It’s essential that we face this uncomfortable reality when devising policy responses and educational strategies. If we don’t, policies and other measures for “addressing” the problem of rape may instead exacerbate it.

In particular, measures guided by simplistic assumptions may lead us to neglect other relevant issues, foster complacency, or encourage the belief that rape is a simple problem with simple solutions.

Most troublingly, we risk perpetuating a logic of rape as natural human behaviour. When alcohol “unleashes” men’s “natural” sexual aggression and magnifies women’s “natural” passivity, rape becomes a dynamic embedded in us all.

The ConversationIf we imagine that sexual violence is a part of our essential humanity, any attempt to eradicate it is unlikely to succeed.

Kate Seear, Research Fellow in the Social Studies of Addiction Concepts program at the National Drug Research Institute, Curtin University and Suzanne Fraser, Associate Professor, Curtin University

This article was originally published on The Conversation. Read the original article.

Lessons from the Chamberlain case: the human cost of wrongful conviction

by Dr Joanna Kyriakakis, Senior Lecturer in Law, Monash University

This article was originally published in The Conversation on 19 June 2012. The Azaria Chamberlain case involved the wrongful conviction and jailing of dead baby Azaria’s mother, Lindy Chamberlain for the murder in the Northern Territory of Australia in 1980. Hostile media commentary at the time focused on whether Lindy Chamberlain met gender stereotypes of how a grieving mother should behave. A feminist analysis of the media coverage has been written by Belinda Middleweek.

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The Azaria Chamberlain case is a reminder that the criminal justice system does get it wrong, with each error bearing its own human cost.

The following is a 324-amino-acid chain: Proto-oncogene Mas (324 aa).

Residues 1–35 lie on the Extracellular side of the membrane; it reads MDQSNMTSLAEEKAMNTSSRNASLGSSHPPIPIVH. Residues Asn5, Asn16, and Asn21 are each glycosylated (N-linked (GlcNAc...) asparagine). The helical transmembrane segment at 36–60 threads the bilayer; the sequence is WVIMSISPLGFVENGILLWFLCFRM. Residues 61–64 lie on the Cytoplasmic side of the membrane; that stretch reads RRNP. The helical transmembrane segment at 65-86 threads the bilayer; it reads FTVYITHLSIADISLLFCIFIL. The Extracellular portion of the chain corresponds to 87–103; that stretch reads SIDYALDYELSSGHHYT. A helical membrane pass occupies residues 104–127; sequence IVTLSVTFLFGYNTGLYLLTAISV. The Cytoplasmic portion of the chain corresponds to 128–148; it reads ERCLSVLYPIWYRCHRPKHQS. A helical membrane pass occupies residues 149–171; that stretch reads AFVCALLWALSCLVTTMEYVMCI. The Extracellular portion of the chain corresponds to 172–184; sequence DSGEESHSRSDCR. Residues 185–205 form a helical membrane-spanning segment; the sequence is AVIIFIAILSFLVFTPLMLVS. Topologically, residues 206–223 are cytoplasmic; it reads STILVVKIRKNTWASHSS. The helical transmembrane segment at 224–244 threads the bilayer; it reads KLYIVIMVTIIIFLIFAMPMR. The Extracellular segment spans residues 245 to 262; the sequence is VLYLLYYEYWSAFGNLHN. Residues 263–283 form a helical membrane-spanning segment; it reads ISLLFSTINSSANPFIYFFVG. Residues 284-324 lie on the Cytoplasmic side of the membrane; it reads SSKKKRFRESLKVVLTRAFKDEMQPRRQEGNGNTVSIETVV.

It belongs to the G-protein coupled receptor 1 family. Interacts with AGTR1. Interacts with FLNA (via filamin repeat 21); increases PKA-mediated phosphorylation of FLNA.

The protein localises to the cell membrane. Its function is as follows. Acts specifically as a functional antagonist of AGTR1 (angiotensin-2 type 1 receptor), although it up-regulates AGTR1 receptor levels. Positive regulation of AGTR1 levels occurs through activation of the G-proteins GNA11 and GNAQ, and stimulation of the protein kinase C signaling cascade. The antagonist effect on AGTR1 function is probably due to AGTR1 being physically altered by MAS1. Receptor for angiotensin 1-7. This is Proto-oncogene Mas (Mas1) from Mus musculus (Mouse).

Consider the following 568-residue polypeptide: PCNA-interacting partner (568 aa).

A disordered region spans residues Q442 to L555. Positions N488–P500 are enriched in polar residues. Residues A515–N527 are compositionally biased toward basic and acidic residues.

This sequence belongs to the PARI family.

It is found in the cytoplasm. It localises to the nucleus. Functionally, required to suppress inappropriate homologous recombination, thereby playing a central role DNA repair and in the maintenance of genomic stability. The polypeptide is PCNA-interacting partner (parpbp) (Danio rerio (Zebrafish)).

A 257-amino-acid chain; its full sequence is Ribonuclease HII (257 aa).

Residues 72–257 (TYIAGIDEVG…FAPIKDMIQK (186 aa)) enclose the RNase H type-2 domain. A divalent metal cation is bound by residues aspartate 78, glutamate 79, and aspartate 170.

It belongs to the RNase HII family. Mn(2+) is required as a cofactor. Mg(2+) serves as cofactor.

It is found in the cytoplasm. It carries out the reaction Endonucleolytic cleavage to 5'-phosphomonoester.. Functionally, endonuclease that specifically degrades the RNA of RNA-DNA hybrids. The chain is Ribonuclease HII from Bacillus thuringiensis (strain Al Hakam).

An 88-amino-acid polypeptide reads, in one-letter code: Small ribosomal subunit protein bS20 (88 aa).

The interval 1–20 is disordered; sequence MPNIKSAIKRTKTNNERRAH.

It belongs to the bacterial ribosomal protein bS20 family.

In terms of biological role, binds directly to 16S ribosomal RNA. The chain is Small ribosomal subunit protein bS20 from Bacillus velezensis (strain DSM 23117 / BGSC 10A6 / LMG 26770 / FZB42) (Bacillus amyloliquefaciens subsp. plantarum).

On Tuesday, the Northern Territory Coroner’s office concluded an inquest into the cause of death of baby Azaria Chamberlain near Uluru on the night of 17 August 1980. The finding: a dingo took the baby.

Despite the same determination in the original coronial inquest, Lindy Chamberlain-Creighton was tried and found guilty of the child’s murder in one of the most public criminal cases in Australian history. She was sentenced to life in prison and served nearly three years before new evidence and a Royal Commission Inquiry led to a pardon and reversal of her wrongful conviction.

The Chamberlain-Creighton conviction was based largely on the use of unreliable or improper forensic science during the trial. But the Chamberlain case is only one example of wrongful conviction following a flawed criminal trial. Many have been sent to jail or even executed on the basis of faulty evidence despite their innocence.

Innocence lost

The Innocence Project in the United States is dedicated to exonerating wrongfully convicted people through the use of modern DNA testing.

They report that in US history there have been 292 post-conviction DNA exonerations. From their experience, the seven most common causes of wrongful convictions are eyewitness misidentification, improper forensic science, false confessions, government misconduct, reliance on informants, and plain old bad lawyering – including defence counsel sleeping during trial.

Unreliable or improper forensic science was found to be present in 52% of the first 225 exoneration cases the Innocence Project have dealt with.

A lack of scientific standards for assessing the results of forensic testing methods was a key finding by Justice Morling in the Royal Commission Inquiry into the Chamberlain case. This unreliable evidence, along with unverified assumptions by experts, were presented as scientific evidence to the court.

Limited evidence